There are a host of other procedural and legal barriers that you have to overcome to hold the city or county liable for their negligence, and on top of that you have to deal with stereotypes and prejudice, the type that defense lawyers love to trot out in a horrific game of victim blaming.

Victim blaming par excellence

In the Fresno case, the county’s attorney tried to poison the jury by telling them that cycling was inherently dangerous. However, defense lawyer David Overstreet’s justification for the cyclists’s injuries was like the ranting of an insane person. “This is not bicycling like maybe you did when you were a child. These are expensive bikes. These are different kinds of cycling that most of us have never done.”

Can you even begin to unpack this gibberish? I can.

  1. This is not really bicycling. So any positive association you had with bikes as a child is irrelevant. Hate them.
  2. Because the bikes cost a lot, the riders are rich. They don’t need the money. They are greedy. Hate them.
  3. Road cycling is different and weird. They dress funny and go fast, so they deserve to ride on unmaintained, hazardous bike lanes. Hate them.

Overstreet also suggested that the cyclists deserved to fall because they were riding close together. In other words, if they had been more spaced out, perhaps they wouldn’t have fallen when their tires hit the seven-inch-deep sand trap.


Double standard

Here in the South Bay we have a notorious stretch of road on Vista del Mar that is horribly cracked and torn up, and has been for years. in both directions. The times I have emailed the city with photos, they have either denied that the cracks exist or have remedied only the biggest ones, i.e. the cracks that could affect a car or a motorcycle. The plethora of smaller hazards, all of which are potentially lethal to a cyclist, have never been repaired.

I’ve successfully sued the city on behalf of a cyclist injured on Vista del Mar, but it led to only modest repairs in the immediate vicinity of the collision. In other cases that I’ve successfully litigated against cities for failure to maintain the roadway, there rarely seems to be fundamental change to the effect that engineers and maintenance crews realize that roads need to be safe for bikes as well as cars.

Kudos to attorney Doug Gordon for taking on a hard case in a hostile jurisdiction, and helping his clients get some modest compensation for what they suffered.

I wish I could say there’ll be no more cases like that. But with more and more people pushing bike infrastructure as the next holy safety grail, I know there will be.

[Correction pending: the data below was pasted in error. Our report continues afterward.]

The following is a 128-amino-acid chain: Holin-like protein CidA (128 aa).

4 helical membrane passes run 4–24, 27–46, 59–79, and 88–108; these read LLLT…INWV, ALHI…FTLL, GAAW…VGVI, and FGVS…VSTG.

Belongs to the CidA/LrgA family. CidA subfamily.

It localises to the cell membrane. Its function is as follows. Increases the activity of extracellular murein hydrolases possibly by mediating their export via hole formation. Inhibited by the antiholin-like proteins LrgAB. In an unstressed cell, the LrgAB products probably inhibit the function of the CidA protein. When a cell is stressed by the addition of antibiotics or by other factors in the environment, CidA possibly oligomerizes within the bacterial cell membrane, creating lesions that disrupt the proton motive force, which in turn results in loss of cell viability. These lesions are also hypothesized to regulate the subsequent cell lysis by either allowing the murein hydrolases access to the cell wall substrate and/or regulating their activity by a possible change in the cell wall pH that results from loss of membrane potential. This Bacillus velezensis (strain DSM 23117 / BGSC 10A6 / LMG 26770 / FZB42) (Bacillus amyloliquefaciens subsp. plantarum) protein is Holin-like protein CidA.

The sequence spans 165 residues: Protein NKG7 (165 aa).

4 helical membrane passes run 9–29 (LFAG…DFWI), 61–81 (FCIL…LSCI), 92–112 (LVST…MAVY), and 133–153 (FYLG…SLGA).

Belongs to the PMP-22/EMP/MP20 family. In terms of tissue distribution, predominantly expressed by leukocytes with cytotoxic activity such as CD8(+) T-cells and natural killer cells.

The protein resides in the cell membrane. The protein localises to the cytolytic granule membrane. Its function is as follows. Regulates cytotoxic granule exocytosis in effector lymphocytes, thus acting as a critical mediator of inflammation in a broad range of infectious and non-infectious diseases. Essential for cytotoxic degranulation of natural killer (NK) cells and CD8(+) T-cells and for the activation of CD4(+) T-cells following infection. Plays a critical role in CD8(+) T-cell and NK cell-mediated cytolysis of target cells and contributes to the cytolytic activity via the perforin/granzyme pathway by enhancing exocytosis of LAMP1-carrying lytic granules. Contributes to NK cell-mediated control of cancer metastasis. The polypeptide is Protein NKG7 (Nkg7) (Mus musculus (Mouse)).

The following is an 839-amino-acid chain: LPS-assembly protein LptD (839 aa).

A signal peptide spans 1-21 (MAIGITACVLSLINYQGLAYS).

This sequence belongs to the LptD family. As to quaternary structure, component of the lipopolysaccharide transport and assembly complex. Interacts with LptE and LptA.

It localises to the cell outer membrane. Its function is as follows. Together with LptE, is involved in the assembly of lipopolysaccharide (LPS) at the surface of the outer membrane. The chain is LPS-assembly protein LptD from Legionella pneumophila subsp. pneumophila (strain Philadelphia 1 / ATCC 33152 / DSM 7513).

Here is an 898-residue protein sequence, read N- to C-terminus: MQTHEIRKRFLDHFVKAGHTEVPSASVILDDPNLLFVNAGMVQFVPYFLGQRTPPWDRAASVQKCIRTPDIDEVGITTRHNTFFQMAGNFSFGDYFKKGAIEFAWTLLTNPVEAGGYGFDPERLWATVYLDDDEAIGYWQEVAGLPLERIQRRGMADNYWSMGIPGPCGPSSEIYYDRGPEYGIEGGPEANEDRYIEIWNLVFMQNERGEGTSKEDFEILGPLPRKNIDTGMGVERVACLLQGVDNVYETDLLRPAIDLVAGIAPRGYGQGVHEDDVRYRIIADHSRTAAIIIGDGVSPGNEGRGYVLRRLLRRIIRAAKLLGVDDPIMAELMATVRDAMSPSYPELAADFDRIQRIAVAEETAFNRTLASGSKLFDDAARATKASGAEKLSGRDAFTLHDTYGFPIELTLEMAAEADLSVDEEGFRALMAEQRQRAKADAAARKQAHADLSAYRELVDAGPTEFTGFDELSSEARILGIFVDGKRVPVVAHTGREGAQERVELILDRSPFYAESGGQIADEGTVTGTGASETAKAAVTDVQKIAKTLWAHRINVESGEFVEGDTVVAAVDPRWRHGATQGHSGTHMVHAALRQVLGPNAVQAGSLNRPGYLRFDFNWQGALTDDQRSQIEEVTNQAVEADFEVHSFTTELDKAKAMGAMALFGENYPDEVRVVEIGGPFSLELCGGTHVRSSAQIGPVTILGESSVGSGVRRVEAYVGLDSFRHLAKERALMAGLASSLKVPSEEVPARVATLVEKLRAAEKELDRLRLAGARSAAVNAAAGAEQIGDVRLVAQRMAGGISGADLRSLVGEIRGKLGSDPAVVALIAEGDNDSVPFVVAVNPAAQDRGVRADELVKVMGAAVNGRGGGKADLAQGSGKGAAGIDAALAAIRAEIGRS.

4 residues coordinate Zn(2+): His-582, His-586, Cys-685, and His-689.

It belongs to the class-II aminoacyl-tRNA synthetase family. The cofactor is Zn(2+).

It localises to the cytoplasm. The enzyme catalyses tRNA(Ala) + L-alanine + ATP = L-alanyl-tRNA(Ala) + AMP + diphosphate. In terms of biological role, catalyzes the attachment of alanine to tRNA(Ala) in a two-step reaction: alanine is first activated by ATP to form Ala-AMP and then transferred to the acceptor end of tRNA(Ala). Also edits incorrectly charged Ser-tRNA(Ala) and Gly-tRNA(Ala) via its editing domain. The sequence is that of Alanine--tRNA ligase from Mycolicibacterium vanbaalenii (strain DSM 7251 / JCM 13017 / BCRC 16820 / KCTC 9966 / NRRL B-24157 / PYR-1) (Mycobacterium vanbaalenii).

Meet the Candidates, Part 5

March 5, 2019 § 2 Comments

As we approach the March 5 municipal election for city council in Palos Verdes Estates, it is time to complete our penetrating analysis of the diverse set of almost exclusively white candidates running for office. It is widely agreed that this municipal election is pivotal in the history of PVE: Will the city remain white and exclusive, or exclusive and white?

We sat down with Kevin McCarthy, the New Jersey native who has worked with LAPD for over 30 years helping keep black and brown people out of wealthy neighborhoods and in jail where they belong. As a second term member of the PVE Traffic Safety Committee, we were especially interested in his stance on the Big Orange Cycling Gang that has been terrorizing the local unicorns.

CitSB: So, what’s a nice Jersey boy like you doing in a toney SoCal enclave like this?

KC: Hey, let’s get one ting straight. I ain’t from Joisey. I’m from Nu Yoak.

CitSB: Oh, right. Sorry about that. Which exit?

KC: Begya pahdon?

CitSB: Inside Jersey joke. Or New York joke. I can’t keep them straight. Which one is famous for its police brutality?

KC: Dat’d be Joisey. Nu Yoak ain’t bad, though.

CitSB: Check. So, we see that you’re really into traffic safety and stuff. What’s your position on cyclists in PV Estates?

KC: I lub ’em.

CitSB: Excuse me?

KC: Youse hoid me, I lub ’em. Bikes, see, dey’s great. Cuts down on da traffic, cuts down on da pollution, dey’s good fuh da viment, see? We need moa bikes heah in owa city. Dis is a small town and small town’s ain’t needin’ no moa cahs, see?

CitSB: Wow, a bike advocate on the PV Estates Traffic Committee? And running for city council? That’s incredible.

KC: Jus kiddin. Fuk da bikes. Youse wanna know what I tink when I sees a bike? I tink, dere’s a crook oughta be inna slammah, see? When I’m da boss o dis town dere ain’t gonna be no bikes nowhea, see? Dat’s how it’s gonna be when I staht callin da shots heah.

CitSB: Okay, so moving on, where are you on white people?